The pirate's glowing countenance suddenly, went white.

"Not this trip," he said fervently. "I ain't goin' to kill no man in a
trap like that. I'm goin' to see it done fair and square in the open
- with plenty o' drink in 'im an' 'is conscience clear. I wouldn't
see no man die with murder in 'is heart fer me."

"I don't like it," said Owen nervously. "I don't like the idea of
doing too much. We've got one big piece of work to do that concerns
her." He nodded in the direction of the cabin. "Dye mean to say we
can't get a poor half-breed cook off this boat without killing him?
Why not discharge him?"

Hicks uttered a grim chuckle. "I must say I never thought of that.
Get a boat manned, will you, Boyd, and we'll put him ashore within half
an hour."

"All hands for'ard," bellowed the pirate's voice. The "all hands" were
Owen, Hicks, the pirate and Pauline.

"Why all hands? Can't you handle the cook yourself?" said Owen.

"Not to put that cook ashore - ye need a navy," said Boyd.

Backed by Owen and Hicks, he moved to the cabin.

"You, cook, there - ye're fired. Get off the boat. Yer kerriage
waits," he cried down at the busy Filipo.

Filipo shuffled almost meekly toward the speaker. He saw the skiff
alongside and Hicks and Owen nearby.

"Grab 'im," ordered the pirate. "Here's the irons." He produced a
pair of rusty handcuffs that had been brought along, among other
ominous-looking junk, to impress Pauline.

But Filipo was not "fired" yet. With a sudden long-distance lunge he
knocked down the pirate, who, thought he was at a safe distance. But
Hicks, who had been well schooled in street-fight tactics, thoughtfully
stuck out a leg and tripped the cook, who fell upon the groaning Boyd.
Boyd, though down, was by no means "out," and held Filipo tight while
Owen and Hicks slipped on the handcuffs.

"Now to the boat with 'im an' dump 'im ashore wherever It looks hottest
an' hungriest."

"Yah," he snarled in the face of the prostrate cook, "ye don't
interfere no more with the capting of this here vessel. I hopes ye - "

But his sentence was cut short, or rather it ended in a shriek of pain
and fright, as the cook, suddenly swinging himself from his shoulders,
landed a terrifically propelled right foot in the pirate's middle.

He was pinned down again the next moment, but Boyd's yell had
penetrated to the cabin.

"What is the matter - who is hurt?" cried Pauline, rushing to the
group on deck.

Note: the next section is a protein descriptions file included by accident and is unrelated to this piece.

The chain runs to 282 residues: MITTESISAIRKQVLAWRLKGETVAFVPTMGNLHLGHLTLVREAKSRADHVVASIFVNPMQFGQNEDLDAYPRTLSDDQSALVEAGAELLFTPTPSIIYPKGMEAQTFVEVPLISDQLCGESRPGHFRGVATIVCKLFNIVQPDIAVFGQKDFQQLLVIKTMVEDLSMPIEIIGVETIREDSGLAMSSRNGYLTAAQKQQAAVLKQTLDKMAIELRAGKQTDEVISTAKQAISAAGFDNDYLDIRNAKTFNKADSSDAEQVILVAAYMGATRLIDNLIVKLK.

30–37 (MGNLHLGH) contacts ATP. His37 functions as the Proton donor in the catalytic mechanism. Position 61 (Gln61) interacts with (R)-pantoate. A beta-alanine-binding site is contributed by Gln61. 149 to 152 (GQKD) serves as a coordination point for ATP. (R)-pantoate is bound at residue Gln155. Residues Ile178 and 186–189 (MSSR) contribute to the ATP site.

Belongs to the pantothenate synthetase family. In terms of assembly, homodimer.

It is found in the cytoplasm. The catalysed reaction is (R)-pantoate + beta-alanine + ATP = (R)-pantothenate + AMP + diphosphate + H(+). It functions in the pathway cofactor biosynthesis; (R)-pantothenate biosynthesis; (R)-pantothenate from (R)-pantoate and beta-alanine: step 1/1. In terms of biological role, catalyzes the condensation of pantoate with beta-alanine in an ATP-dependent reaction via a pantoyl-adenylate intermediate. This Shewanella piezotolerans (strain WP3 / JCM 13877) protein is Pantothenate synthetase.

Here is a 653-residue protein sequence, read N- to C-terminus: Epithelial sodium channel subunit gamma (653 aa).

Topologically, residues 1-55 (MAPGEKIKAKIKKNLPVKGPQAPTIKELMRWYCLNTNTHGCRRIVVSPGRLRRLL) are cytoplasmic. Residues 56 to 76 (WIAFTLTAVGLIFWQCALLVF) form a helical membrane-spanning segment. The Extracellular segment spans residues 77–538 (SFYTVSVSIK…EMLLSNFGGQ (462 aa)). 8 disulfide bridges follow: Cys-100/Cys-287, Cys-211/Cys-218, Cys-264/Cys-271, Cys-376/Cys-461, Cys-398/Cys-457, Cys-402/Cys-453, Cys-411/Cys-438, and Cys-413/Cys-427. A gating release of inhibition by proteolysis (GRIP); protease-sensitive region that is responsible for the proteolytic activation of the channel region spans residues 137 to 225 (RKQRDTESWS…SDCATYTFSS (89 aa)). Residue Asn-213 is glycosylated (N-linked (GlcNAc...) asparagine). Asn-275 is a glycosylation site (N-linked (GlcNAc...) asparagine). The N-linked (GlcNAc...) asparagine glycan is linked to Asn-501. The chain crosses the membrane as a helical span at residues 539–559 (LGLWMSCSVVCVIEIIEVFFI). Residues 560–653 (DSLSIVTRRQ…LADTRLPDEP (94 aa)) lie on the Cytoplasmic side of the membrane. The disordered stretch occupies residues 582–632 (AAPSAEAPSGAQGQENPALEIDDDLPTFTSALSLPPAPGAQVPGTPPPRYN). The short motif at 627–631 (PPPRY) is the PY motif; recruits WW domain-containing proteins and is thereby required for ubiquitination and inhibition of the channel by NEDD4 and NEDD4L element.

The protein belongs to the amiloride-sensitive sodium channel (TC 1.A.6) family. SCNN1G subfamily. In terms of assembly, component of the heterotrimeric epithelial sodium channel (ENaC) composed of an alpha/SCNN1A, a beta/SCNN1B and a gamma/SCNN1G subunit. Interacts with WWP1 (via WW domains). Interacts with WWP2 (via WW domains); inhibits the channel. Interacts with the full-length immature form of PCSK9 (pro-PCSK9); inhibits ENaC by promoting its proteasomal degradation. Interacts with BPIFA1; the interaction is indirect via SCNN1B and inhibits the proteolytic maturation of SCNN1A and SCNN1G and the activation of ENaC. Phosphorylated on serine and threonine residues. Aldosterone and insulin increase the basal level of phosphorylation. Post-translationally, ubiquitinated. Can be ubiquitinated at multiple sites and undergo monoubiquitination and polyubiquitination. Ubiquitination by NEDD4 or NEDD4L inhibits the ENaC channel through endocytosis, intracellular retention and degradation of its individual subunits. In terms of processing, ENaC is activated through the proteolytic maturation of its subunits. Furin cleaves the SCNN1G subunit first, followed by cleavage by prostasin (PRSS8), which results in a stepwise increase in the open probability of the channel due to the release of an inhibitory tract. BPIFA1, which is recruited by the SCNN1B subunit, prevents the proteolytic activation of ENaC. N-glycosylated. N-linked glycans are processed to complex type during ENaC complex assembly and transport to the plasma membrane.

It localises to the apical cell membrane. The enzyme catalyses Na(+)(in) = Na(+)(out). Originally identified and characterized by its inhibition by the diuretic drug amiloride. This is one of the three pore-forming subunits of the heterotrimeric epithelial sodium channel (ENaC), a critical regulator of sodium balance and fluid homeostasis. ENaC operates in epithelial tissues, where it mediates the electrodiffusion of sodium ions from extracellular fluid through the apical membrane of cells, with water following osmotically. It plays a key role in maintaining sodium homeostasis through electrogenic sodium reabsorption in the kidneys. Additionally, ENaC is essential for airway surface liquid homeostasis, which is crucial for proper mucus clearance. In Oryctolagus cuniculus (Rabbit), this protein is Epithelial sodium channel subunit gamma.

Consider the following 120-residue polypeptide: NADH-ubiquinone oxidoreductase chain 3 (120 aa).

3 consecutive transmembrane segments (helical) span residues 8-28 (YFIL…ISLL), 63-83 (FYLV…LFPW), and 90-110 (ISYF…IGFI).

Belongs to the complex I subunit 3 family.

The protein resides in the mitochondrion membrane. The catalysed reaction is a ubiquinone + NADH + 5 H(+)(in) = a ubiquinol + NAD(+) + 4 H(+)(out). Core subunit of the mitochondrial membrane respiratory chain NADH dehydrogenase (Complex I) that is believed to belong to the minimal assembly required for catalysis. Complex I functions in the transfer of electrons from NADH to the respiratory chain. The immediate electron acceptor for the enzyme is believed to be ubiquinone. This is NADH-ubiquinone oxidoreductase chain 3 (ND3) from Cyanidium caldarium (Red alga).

"We have had to order this fellow put ashore. He has twice attacked
Boyd, and besides he is useless as a cook," explained Owen.

"You will assuredly do nothing of the sort," announced Pauline. "You
will take those horrid iron things right off and set him free."

"But, my dear Miss Marvin, he is a desperate man. It is dangerous."

"What did we come here for but to get into danger?" cried Pauline.
"Besides, Filipo is the most interesting person on the ship. I have
just devoted a chapter to him in my book, and if you think I'm going to
spoil my book because Mr. Boyd gets hurt, or the potatoes aren't done,
you're much mistaken."

Owen obediently knelt and unlocked the clumsy handcuffs.

"You are free, Filipo," said Pauline with the air of a proud princess
releasing a serf.

"No fired?" grunted Filipo. "Too bad. Bum job."

"Now go back to the kitchen, and promise not to strike Mr. Boyd any
more."

"No hit 'um. Boil 'um. Three minutes; stick fork in hum," said the
cook with a cannibal glare at the still writhing pirate.

He shuffled off to his pots and pans. Blinky scrambled to his bunk,
and Pauline retired to elaborate the fascinating character of Filipo in
another chapter of her book of adventure.

She did not realize how late it was when at last she put down her pen
and moved with soft, slippered steps to the door of the cabin.

Over the great vault of the heavens the stars were sprinkled like
silver dust. The boat rolled softly, dreamily on the listless waters.
A cool breeze scented with the fragrance of the spicy land cooled her
brow. She realized that her little stateroom had been very stuffy. It